In the Australian criminal legal system, a person is considered innocent unless proven guilty. This means that it is up to the Prosecution to provide evidence to support the Crown’s case. Whilst the law is in place to protect innocent people from going to jail, it places a heavy burden of proof on the accuser.
Sadly, for sexual abuse cases, where it is often one person’s word against the other, this can sometimes be hard to prove.
Understandably it also takes most survivors a long time to be able to come forward and talk about the abuse they suffered, in fact, the majority of the time these acts are never reported to anyone including the police.
What causes survivors of sexual abuse to delay coming forward?
In cases of sexual abuse, the survivor may not be aware of the legal avenues available to them to pursue justice until many years later.
The abuse can have a significant psychological impact on the survivor, it can take time to come to terms with what happened and then to find the courage to come forward.
There is a common misconception that survivors will not be believed if they do speak up about their abuse.
What is the legal process for survivors of abuse?
There are two types of legal avenues for survivors of abuse.
The first is a criminal case, where the survivor would go through the relevant police force to report the crime and pursue a criminal prosecution.
The other avenue is a common law claim, where the survivor would sue a responsible or negligent party for the damage they have suffered as a result of the abuse. This considers the impact that the survivor has suffered due to the crime.
What is the difference between a civil and criminal case?
Criminal law deals with crimes such as violence against another person, theft or damage to someone’s property and white-collar crime. Offences are divided into categories of how serious they are and as such are dealt with in different courts. More serious crimes are overseen by a judge and a jury. They decide whether a crime was committed and if the person who committed the crime knew that it was wrong.
At the end of a criminal case, the court will find the accused guilty or not guilty and will then convict them of the offence and prescribe a punishment. This can mean going to jail, paying a fine or doing community service.
At the end of a criminal trial in Australia, if the jury has any reasonable doubt, then the accused will not be convicted. This is not to say that the survivor is not able to access compensation, as they will still have the option to pursue a civil claim, however, their criminal claim must be 100% free from doubt.
Must be beyond reasonable doubt (judge and jury must be 100% sure to convict)
Standard of proof is in the balance of probabilities (meaning that it leans to what is more likely)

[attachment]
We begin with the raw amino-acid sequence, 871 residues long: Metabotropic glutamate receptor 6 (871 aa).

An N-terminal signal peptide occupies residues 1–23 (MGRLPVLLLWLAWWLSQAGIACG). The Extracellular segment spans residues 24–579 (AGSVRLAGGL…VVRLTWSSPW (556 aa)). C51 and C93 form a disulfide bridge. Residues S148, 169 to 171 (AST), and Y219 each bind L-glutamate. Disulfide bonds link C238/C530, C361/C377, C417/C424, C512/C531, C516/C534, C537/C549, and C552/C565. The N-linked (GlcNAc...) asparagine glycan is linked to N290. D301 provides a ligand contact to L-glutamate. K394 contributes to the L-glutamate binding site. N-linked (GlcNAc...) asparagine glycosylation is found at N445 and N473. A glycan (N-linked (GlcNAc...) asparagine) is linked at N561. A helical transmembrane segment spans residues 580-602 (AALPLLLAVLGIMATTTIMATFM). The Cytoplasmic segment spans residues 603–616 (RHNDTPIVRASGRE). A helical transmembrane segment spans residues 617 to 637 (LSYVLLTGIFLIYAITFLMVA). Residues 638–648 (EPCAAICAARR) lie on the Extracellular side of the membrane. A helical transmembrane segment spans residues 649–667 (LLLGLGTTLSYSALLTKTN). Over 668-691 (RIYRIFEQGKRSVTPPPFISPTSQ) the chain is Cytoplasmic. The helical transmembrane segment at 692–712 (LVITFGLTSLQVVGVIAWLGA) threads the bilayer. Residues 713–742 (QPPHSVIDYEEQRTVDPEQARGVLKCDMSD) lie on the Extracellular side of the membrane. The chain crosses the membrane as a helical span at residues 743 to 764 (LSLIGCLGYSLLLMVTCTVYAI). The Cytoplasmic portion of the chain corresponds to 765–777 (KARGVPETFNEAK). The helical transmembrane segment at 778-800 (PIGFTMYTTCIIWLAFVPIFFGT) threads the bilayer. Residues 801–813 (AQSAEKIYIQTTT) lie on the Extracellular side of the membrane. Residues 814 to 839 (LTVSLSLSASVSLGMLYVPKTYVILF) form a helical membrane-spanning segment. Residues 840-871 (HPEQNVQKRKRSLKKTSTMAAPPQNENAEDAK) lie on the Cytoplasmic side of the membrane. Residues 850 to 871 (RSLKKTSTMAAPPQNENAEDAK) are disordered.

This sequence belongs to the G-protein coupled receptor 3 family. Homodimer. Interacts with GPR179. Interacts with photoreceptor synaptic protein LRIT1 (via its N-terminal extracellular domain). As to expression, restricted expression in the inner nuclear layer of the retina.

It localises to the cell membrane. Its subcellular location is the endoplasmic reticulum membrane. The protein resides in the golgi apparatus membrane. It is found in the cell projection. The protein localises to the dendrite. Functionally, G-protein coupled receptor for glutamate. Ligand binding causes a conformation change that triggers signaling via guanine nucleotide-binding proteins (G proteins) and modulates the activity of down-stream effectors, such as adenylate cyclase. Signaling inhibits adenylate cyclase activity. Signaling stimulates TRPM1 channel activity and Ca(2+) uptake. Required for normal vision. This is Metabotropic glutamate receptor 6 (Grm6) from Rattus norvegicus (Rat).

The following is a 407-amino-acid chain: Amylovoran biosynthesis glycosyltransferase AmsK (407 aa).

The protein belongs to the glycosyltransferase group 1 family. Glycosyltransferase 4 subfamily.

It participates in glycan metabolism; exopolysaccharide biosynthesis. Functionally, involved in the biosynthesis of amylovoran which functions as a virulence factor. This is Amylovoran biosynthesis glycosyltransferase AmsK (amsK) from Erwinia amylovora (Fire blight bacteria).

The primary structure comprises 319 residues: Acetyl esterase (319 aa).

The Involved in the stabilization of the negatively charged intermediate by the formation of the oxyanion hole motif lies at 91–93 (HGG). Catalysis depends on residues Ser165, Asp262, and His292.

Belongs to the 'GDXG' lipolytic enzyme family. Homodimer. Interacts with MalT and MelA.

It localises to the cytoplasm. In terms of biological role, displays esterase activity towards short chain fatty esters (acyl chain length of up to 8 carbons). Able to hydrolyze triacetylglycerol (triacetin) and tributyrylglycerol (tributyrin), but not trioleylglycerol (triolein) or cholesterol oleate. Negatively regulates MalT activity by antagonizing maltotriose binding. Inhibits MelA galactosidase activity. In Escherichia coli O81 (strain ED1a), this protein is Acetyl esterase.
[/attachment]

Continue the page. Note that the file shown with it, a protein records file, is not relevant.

Standard of proof (level of proof) is higher and rests on the accuser
Can access compensation for injuries including emotional damages
Even if a prosecution does not run or a person is not found guilty, there is still the opportunity to make a civil claim on behalf of the survivor as there are different standards of proof between criminal and civil courts. For example, if a person who is accused of sexual abuse is not fit to stand trial, then the criminal case will likely not proceed. The outcome in one court does not rely on the outcome in another. This means that a survivor of abuse still has the opportunity to fight for justice.
In a civil case, a decision will be made based on whether it has been proven on the balance of probabilities (it was more probable than not) that the other party failed their duties towards the accuser. The Court can then award damages based on the loss suffered by the survivor. In criminal cases, there must be no doubt. In civil cases, it is more likely than not to have happened.
What does 'quashed' mean in court?
A motion to quash means that the court has been requested to declare a previous decision of a court invalid. It can be for a number of reasons for example if the jurors were incorrectly selected.
What does acquitted mean?
This means that the accused is free from charges of an offence. This does not mean that the court found the accused not guilty, it means that the prosecutor failed to prove their case beyond reasonable doubt.
Why should survivors of child sexual abuse come forward?
The Royal Commission into Institutional Child Sexual Abuse found that survivors who chose to come forward wanted to stop the abuse from happening or prevent it from happening to someone else. Other survivors chose to come forward because they wanted to be released from the burden of carrying the secret of the abuse.
Whilst it can be tempting to try to forget the abuse, which is perfectly valid, we encourage survivors to come forward and identify their perpetrator in hopes that we can end the cycle of abuse and protect others from being harmed by the same person. Coming forward can not only help survivors access compensation for the damage they have suffered, but it can also help them turn the page and start to reshape their lives.